If this concerns you, you should use a higher order interpolation method. Indeed, quadratic interpolation would be exact for your function. But in general, I find PCHIP works for most functions (available within interp1).

Subject: Linear interpolation problem

From: Heinrich Acker

Date: 8 Nov, 2012 10:23:08

Message: 3 of 19

Thank you, TideMan for these hints. In my application, the function is unknown, and linear approximation is already chosen for runtime reasons. With my example, I did not use real data, but wanted to illustrate the fact that the result delivered by 'interp1' is not the best result possible with linear approximation. I am looking for an algorithm that performs better with the same type of approximation. As you can see from my example, 'interp1' does not minimize the maximum error in the data set.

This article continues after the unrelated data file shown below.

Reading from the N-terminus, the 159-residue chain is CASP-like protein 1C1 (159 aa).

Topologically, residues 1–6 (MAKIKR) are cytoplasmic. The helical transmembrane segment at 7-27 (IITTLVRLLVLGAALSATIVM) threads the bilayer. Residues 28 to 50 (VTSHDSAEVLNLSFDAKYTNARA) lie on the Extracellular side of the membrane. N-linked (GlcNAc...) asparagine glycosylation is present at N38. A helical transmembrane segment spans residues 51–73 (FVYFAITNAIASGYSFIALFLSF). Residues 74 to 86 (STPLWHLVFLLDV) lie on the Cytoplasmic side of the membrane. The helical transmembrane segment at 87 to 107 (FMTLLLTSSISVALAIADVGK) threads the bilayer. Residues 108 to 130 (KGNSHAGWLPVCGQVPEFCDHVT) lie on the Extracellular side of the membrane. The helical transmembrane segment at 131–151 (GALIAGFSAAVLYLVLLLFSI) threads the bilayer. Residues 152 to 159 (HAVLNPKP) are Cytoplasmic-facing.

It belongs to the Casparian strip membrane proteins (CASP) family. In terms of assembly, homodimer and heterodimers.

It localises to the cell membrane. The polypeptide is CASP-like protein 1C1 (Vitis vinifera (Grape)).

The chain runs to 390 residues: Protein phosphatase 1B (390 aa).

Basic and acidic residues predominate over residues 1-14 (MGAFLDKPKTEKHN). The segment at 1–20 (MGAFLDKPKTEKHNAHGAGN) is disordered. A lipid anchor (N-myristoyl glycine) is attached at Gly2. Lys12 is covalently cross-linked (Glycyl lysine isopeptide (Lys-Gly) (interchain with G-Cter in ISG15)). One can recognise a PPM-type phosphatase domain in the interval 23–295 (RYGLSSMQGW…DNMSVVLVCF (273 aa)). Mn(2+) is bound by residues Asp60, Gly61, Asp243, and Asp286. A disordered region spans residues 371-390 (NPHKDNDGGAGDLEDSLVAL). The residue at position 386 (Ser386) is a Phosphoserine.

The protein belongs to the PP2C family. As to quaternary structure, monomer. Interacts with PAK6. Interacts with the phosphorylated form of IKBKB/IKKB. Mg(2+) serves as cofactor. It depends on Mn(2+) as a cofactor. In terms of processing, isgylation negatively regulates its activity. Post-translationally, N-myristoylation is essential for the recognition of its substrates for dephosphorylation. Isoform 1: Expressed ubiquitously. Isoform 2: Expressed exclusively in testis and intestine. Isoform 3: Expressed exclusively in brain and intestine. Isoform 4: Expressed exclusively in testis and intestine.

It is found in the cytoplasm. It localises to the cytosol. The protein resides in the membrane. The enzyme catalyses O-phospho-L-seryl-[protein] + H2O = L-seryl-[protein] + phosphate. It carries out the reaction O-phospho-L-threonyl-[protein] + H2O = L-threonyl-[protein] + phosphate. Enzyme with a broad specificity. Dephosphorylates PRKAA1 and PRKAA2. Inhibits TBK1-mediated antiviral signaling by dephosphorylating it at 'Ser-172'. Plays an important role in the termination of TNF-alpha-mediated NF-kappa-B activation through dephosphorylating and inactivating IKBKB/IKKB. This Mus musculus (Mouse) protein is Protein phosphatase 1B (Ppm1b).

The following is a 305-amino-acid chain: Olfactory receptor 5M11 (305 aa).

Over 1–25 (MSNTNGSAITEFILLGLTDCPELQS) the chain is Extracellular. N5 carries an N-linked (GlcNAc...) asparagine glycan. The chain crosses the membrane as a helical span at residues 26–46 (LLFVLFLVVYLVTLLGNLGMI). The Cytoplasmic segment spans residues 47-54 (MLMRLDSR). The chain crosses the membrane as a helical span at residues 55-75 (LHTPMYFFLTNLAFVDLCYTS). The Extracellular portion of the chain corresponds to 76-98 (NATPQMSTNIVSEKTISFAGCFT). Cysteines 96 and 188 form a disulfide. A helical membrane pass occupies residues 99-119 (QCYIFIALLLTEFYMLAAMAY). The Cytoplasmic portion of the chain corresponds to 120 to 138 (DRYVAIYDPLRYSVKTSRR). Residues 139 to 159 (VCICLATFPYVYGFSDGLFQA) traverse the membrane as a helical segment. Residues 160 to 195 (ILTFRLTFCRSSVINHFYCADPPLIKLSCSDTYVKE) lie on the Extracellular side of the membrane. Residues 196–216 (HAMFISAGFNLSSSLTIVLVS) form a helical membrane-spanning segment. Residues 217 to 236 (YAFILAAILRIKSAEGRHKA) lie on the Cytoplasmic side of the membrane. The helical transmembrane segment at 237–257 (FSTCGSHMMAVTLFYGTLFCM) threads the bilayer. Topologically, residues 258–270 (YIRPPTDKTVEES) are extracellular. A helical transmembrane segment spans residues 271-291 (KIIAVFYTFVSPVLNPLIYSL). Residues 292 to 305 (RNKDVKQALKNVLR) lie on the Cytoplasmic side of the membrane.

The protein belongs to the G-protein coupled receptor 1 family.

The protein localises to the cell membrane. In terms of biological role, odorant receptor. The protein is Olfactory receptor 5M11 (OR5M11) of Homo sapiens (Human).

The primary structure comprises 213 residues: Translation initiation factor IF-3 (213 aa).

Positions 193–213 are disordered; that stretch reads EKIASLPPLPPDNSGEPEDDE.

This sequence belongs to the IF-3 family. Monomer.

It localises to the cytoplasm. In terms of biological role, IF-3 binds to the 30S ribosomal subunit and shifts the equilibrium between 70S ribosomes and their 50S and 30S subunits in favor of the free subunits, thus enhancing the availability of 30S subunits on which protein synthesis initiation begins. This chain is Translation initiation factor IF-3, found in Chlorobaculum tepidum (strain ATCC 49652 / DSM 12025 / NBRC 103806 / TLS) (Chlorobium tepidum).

>
> Approximating a quadratic with piecewise linear portions is obviously inaccurate, never mind the program (Matlab, Excel, whatever).
> If this concerns you, you should use a higher order interpolation method. Indeed, quadratic interpolation would be exact for your function. But in general, I find PCHIP works for most functions (available within interp1).

Subject: Linear interpolation problem

From: Bruno Luong

Date: 8 Nov, 2012 12:35:09

Message: 4 of 19

"Heinrich Acker" wrote in message <k7g16b$3j6$1@newscl01ah.mathworks.com>...
> Thank you, TideMan for these hints. In my application, the function is unknown, and linear approximation is already chosen for runtime reasons. With my example, I did not use real data, but wanted to illustrate the fact that the result delivered by 'interp1' is not the best result possible with linear approximation. I am looking for an algorithm that performs better with the same type of approximation. As you can see from my example, 'interp1' does not minimize the maximum error in the data set.